According to the Le Figaro/GfK list of bestsellers, he was one of the ten bestselling French writers of 2013, selling around 480,000 books.

11 March 2017


  • format: Kindle (Amazon)
  • File Size: 1485 KB
  • Print Length: 384 pages
  • Publisher: Text Publishing (September 23, 2015)
  • Publication Date: September 23, 2015
  • Sold by: Amazon Digital Services LLC
  • Language: English
  • ASIN: B010KFBP4E
  • #1 in the Tannie Maria series
Synopsis (Amazon)

Tannie Maria used to write a recipe column for the Klein Karoo Gazette. Then Head Office decided they wanted an advice column instead, so now she gives advice. In the form of recipes. Because, as she says, she may not know much about love, but food—that’s her life.

Everything has been going well. A tongue-tied mechanic wins his girl with text messages and Welsh rarebit. A frightened teenager gets some much-needed sex ed with her chocolate-coated bananas.

But then there is a letter from Martine, whose husband beats her, and Tannie Maria feels a pang of recognition and dread. This may be a problem that cooking can’t solve…

Warm, funny, poignant: Sally Andrew’s irresistible heroine brings mystery, romance and amazing cooking together in the most entertaining new series in years. And all Tannie Maria’s mouthwatering recipes are right there in the book!

My Take

An interesting and captivating read which I must admit I began reading as a paperback from my local library but then swapped to an e-version on my Kindle because of the size of the print.

As another reviewer commented, it looks like a cosy, but doesn't shirk from major topics like South African history, and social problems like domestic violence. A murder mystery is interwoven with Afrikaans and local recipes, as a small team from the local paper investigates and members of their team are targetted by the murderer.

Tannie Maria's character is well fleshed out and is a good basis for a second novel, already published, THE SATANIC MECHANIC.

My rating: 4.4

About the author

Sally Andrew lives in a mud-brick house on a nature reserve near Ladismith in the Klein Karoo (South Africa). She has published a number of non-fiction books and educational articles. Recipes for Love and Murder is her first novel

Book vs Film, Agatha Christie's DUMB WITNESS

Having recently reviewed DUMB WITNESS, I decided to watch a TV version to see what changes the dramatisation made to the Christie story.
The one I chose to watch was produced in 1996 with David Suchet playing Poirot and Hugh Fraser playing Captain Hastings.

The first thing that strikes you is the change of setting: from Berkshire to Windermere (Coniston Water).
The second is the change of time frame: Charles Arundell is attempting to set a new water speed record, so the time frame has been changed from the mid 1930s to around 1949/1950. (Donald Campbell is mentioned in passing).

Here are some of the other modifications
  • Hastings and Poirot have come to Coniston Water to watch Arundell's attempt because Hastings is a friend of Arundell's
  • Emily Arundell confides her worries to Hercule Poirot prior to her death, and he persuades her to re write her will.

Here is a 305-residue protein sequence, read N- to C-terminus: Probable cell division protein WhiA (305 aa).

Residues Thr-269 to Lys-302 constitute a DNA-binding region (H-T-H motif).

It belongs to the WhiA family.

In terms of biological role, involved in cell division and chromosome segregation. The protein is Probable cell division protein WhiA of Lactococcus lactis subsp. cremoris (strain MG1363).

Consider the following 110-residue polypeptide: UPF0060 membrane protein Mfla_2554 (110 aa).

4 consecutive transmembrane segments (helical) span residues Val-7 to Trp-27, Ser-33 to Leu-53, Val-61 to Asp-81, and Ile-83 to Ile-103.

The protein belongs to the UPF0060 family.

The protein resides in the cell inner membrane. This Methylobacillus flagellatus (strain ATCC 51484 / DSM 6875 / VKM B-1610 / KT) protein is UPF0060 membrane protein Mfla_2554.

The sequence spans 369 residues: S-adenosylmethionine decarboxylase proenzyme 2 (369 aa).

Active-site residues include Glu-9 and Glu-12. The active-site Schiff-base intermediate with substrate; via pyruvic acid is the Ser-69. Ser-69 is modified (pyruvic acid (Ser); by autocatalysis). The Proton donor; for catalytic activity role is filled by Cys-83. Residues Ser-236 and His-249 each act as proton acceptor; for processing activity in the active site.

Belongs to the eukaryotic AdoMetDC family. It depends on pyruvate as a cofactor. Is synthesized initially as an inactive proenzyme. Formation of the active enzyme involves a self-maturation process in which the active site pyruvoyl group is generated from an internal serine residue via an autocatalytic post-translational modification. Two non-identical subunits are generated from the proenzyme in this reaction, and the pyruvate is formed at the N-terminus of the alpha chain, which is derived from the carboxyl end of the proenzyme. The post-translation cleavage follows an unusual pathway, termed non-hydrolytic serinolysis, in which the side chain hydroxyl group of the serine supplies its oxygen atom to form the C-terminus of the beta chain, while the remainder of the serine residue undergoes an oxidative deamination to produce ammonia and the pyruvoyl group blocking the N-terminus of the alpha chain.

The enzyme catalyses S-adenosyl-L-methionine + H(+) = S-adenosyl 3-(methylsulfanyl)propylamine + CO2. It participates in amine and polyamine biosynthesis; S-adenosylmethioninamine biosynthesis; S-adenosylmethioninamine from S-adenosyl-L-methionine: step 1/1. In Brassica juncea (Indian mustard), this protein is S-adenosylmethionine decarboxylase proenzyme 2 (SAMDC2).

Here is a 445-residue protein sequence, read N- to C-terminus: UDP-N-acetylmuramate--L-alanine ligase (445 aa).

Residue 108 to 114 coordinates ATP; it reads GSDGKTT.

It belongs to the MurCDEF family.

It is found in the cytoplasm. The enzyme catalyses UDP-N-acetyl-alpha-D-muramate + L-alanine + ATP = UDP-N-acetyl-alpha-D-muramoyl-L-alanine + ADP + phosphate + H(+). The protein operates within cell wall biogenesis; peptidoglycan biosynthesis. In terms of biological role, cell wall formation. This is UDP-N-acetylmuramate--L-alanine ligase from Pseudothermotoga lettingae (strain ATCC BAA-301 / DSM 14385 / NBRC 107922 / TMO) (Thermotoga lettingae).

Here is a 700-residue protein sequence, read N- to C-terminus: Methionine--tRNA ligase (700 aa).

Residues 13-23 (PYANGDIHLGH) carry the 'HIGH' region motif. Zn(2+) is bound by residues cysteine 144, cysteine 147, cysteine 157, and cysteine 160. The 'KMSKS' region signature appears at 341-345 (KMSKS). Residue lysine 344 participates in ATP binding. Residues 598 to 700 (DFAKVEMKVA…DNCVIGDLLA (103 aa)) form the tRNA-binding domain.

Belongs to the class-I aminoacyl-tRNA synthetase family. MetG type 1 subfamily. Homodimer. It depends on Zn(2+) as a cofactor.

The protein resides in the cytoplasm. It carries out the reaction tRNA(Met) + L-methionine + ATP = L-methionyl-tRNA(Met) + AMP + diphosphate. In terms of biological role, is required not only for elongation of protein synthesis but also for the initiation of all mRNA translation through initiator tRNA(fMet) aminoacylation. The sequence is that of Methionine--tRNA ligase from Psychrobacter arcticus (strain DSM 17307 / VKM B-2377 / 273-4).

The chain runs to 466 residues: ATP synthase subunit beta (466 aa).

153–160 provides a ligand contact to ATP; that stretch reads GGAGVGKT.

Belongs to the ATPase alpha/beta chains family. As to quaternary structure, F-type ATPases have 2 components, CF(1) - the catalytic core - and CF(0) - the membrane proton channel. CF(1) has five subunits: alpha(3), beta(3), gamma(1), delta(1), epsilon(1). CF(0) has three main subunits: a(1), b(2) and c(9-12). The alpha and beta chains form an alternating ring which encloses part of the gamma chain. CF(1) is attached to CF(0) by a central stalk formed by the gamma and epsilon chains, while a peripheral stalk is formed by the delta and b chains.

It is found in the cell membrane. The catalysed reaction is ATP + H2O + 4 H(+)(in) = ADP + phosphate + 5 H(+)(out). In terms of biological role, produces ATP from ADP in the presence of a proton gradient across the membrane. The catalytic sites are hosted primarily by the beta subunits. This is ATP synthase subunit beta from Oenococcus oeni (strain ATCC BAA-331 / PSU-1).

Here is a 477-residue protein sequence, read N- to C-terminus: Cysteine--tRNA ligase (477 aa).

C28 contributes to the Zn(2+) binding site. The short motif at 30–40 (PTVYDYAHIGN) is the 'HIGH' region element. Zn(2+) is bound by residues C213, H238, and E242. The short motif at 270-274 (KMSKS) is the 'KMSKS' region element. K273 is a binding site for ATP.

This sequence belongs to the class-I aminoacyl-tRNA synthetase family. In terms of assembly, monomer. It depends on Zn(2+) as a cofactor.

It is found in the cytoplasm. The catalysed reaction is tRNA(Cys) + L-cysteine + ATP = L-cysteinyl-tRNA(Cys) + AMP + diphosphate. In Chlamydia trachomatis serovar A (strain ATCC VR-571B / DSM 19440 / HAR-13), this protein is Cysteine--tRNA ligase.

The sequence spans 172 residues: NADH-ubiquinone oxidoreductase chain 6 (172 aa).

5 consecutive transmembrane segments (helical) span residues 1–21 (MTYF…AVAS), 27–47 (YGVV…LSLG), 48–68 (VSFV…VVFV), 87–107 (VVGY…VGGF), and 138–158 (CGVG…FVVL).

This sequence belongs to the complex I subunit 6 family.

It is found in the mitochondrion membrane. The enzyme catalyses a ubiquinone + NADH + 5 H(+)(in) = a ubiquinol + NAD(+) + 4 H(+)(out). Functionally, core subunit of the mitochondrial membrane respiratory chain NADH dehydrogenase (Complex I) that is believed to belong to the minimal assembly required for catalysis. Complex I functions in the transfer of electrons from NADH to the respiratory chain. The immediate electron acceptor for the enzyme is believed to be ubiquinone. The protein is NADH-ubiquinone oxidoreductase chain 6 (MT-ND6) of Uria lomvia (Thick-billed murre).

• There is no letter from Lady Arundell to Hercule Poirot (in the book posted after her death)
  • after Emily Arundell dies there is a second murder (I won't tell you who)
  • the companion Minnie Lawson is involved romantically with the local Doctor - in the book it is Theresa Arundell.
  • Bob's ball is always kept in his basket, not in the drawer of the hall stand
  • the problem of who becomes the eventual owner of Bob the dog is solved (in the book Poirot has to take him)
  • Poirot's own form of justice (mentioned in my book review) does not eventuate because he never gives the murderer a written version of his understanding of what has happened.
The actual plot/murderer is unchanged, and all is revealed, Poirot-style, in a final denouement when all the characters in the story are assembled. However because of the changes I've listed above, many of the red herrings are either left out or do not work.

Which did I prefer? well, the book actually. I think the suspense was better there and the characters better drawn.

6 March 2017

Review: DUMB WITNESS, Agatha Christie

  • this edition Center Point Large Print published 2013
  • originally published 1937 AKA USA edition POIROT LOSES A CLIENT
  • ISBN 978-1-61173-683-0
  • large print edition, 382 pages
  • source: my local library
Synopsis (Agatha Christie Wikia)

The story is set in Berkshire and centres on Emily Arundell, a wealthy spinster surrounded by grasping young relatives. She is injured by falling down a staircase, and everyone believes that she tripped over a ball left by her pet fox terrier, Bob. Emily later dies of natural causes (or so it is believed), and her estate is unexpectedly left to her companion, Miss Lawson. A letter written before her death to Hercule Poirot by Emily arrives too late to save her, but puts Poirot on the case. 

The book features the Belgian detective Hercule Poirot and is the second to last Poirot novel (the last being 1975's Curtain: Poirot's Last Case) to be published that features Hastings as narrator.